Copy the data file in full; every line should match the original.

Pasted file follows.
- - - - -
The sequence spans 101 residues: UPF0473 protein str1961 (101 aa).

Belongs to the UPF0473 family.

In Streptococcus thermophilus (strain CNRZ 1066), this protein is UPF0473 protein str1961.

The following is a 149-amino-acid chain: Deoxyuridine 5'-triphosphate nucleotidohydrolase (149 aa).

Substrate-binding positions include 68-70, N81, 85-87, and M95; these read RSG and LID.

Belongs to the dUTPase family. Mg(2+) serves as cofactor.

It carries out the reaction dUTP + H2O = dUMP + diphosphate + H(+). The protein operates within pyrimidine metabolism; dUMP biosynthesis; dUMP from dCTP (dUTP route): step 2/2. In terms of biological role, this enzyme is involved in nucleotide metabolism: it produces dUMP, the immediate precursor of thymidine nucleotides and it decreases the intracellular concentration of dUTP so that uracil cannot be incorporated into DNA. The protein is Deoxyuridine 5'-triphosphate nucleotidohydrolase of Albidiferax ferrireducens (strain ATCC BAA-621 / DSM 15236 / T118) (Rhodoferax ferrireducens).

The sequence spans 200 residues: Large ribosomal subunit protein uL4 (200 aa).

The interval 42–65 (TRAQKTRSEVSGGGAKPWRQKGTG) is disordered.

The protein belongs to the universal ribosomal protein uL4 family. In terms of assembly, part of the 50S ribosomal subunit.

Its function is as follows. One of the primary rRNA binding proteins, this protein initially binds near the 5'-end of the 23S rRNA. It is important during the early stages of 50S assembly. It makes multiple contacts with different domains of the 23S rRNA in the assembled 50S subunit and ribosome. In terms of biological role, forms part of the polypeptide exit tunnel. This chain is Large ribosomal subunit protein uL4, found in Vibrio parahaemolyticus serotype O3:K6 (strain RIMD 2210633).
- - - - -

The sequence spans 101 residues: UPF0473 protein str1961 (101 aa).

Belongs to the UPF0473 family.

In Streptococcus thermophilus (strain CNRZ 1066), this protein is UPF0473 protein str1961.

The following is a 149-amino-acid chain: Deoxyuridine 5'-triphosphate nucleotidohydrolase (149 aa).

Substrate-binding positions include 68-70, N81, 85-87, and M95; these read RSG and LID.

Belongs to the dUTPase family. Mg(2+) serves as cofactor.

It carries out the reaction dUTP + H2O = dUMP + diphosphate + H(+). The protein operates within pyrimidine metabolism; dUMP biosynthesis; dUMP from dCTP (dUTP route): step 2/2. In terms of biological role, this enzyme is involved in nucleotide metabolism: it produces dUMP, the immediate precursor of thymidine nucleotides and it decreases the intracellular concentration of dUTP so that uracil cannot be incorporated into DNA. The protein is Deoxyuridine 5'-triphosphate nucleotidohydrolase of Albidiferax ferrireducens (strain ATCC BAA-621 / DSM 15236 / T118) (Rhodoferax ferrireducens).

The sequence spans 200 residues: Large ribosomal subunit protein uL4 (200 aa).

The interval 42–65 (TRAQKTRSEVSGGGAKPWRQKGTG) is disordered.

The protein belongs to the universal ribosomal protein uL4 family. In terms of assembly, part of the 50S ribosomal subunit.

Its function is as follows. One of the primary rRNA binding proteins, this protein initially binds near the 5'-end of the 23S rRNA. It is important during the early stages of 50S assembly. It makes multiple contacts with different domains of the 23S rRNA in the assembled 50S subunit and ribosome. In terms of biological role, forms part of the polypeptide exit tunnel. This chain is Large ribosomal subunit protein uL4, found in Vibrio parahaemolyticus serotype O3:K6 (strain RIMD 2210633).